Startup Gets A Big Boost From Anheuser-Busch:
Soda, a startup producer of natural carbonated beverages, was
operating out of a Brooklyn kitchen. With no money to build,
rent or operate any bottling facilities, it persuaded a regional
beer company to use its excess capacity to bottle the beverages.
Soho then got brewer Anheuser-Busch to distribute the product.
In 11 years it grew from a kitchen table to $11 million in sales,
with little overhead or cost.
And In-Focus Join To Route The Japanese:
and In-Focus Systems saw an opportunity to gain a share in the
burgeoning worldwide market for high-performance video display
panels. In-Focus developed a new technology that lets it make
passive matrix displays that are almost as good as active matrix
displays but cost much less.
purchased a 20% interest in In-Focus for $20 million. They then
formed an equally owned joint venture to build display panels
incorporating In-Focus's technology Motorola's integrated circuits.
got the capital it needed, a key customer, and access to Motorola's
international distribution manufacturing capabilities. Motorola
locked in a strategic technology that it was unable to develop
internally. The technology permits Motorola to leapfrog past
rival Japanese competitors. It also created a captive customer
for its integrated chips while getting an equity that could
rocket in value.
Past Its Competitors:
In the 1980s,
NEC used more than 100 joint ventures to gain a leading position
in three critical high-tech markets: computers, semiconductors,
a period of eight years NEC grew more than fivefold, from $4
billion in sales to more than $20 billion. It shot past its
competitors and emerged as one of the leading international
companies with in-depth competence in all three key markets.
NEC did this while spending a far smaller portion of its revenue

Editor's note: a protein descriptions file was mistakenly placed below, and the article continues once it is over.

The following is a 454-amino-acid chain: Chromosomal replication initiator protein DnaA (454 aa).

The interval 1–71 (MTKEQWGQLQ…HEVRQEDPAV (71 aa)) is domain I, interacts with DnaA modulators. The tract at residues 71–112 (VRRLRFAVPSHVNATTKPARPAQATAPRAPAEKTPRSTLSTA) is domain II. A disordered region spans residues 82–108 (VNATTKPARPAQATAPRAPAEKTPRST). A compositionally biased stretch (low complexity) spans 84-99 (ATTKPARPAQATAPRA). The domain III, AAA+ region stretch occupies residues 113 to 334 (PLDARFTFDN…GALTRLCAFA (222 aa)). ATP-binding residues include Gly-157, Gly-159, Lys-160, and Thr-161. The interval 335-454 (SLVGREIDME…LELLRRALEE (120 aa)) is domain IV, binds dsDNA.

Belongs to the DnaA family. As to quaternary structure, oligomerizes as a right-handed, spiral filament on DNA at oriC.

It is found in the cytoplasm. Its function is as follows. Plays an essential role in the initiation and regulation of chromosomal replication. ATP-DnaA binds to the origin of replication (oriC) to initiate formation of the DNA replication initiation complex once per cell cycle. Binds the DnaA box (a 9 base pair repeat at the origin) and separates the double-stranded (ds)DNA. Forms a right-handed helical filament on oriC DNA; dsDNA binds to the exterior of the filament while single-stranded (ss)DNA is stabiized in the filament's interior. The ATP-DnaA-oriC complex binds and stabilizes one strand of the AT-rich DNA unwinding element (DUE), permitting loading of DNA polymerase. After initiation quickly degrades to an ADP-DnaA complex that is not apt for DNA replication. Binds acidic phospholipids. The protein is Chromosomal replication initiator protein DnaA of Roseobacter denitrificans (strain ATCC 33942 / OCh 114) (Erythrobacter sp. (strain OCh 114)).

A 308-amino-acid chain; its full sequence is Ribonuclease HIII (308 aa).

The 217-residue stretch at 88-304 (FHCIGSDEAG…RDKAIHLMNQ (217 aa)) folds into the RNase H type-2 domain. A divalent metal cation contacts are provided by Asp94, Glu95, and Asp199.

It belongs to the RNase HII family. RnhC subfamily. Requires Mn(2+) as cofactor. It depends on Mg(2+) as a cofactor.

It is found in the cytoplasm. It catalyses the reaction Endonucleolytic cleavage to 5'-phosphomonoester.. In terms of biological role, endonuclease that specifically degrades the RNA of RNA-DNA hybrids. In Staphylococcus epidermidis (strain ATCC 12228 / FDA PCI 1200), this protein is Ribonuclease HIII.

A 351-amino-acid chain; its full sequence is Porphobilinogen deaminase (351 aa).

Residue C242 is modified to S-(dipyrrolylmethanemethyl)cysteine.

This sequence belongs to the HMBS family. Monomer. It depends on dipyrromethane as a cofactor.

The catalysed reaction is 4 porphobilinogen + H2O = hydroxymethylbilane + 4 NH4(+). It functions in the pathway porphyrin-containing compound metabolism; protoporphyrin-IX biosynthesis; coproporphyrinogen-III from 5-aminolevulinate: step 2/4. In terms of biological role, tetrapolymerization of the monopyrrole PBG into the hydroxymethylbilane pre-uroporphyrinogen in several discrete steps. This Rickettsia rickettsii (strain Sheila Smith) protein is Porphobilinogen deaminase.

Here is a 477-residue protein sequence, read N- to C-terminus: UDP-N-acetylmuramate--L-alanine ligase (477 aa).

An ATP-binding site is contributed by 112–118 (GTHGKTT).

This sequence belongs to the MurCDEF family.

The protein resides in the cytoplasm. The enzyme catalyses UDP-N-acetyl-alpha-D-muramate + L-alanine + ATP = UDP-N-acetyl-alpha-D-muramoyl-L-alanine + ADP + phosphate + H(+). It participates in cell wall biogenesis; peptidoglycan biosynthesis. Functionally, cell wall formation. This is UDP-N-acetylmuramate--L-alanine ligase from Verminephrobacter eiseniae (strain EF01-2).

on R&D than its competitors.
Muffler Developer Gains A New Product, Credibility & Distribution:
Technologies, Inc. developed an electronic noise cancellation
technology that could be used as a replacement for conventional
automobile mufflers. The company teamed with muffler maker Walker
Manufacturing to develop a revolutionary electronic muffler.
Cancellation had the technology. Walker had automotive expertise,
marketplace credibility and the manufacturing capability to
deliver orders once they are placed. Together they used Walker's
credibility to approach major customers and were able to get
test installations on city buses in New York and Montreal.
Cancellation got technical, marketing, and manufacturing resources.
Walker got a leading edge technology to increase its profit
margins in a price competitive industry.
Helps Launch A New Software Company:
company had developed a family of computer "compilers." Its
technology permitted it to quickly move a full line of computer
languages to a new computer with minimal effort. The compilers
convert computer instructions written by programmers into the
software that runs on computers.
was developing a new line of computers requiring compilers,
but was a new entrant to the computer industry. It didn't have
its own family of compilers nor did it have an existing staff
of experienced compiler writers. Compounding its problem, AT&T
had a tight schedule and needed a full set of compilers right
did AT&T do? It chose to fund the completion of the software
company's line of compilers, then acquired a license to sell
the compilers with its new line of computers. Compared to what
it could have developed itself, the licensed compilers cost
less, were ready sooner, and performed better.
software company got funding to complete its line of compilers.
Because it was not investor money, it never had to pay it back.
It just had to provide a product.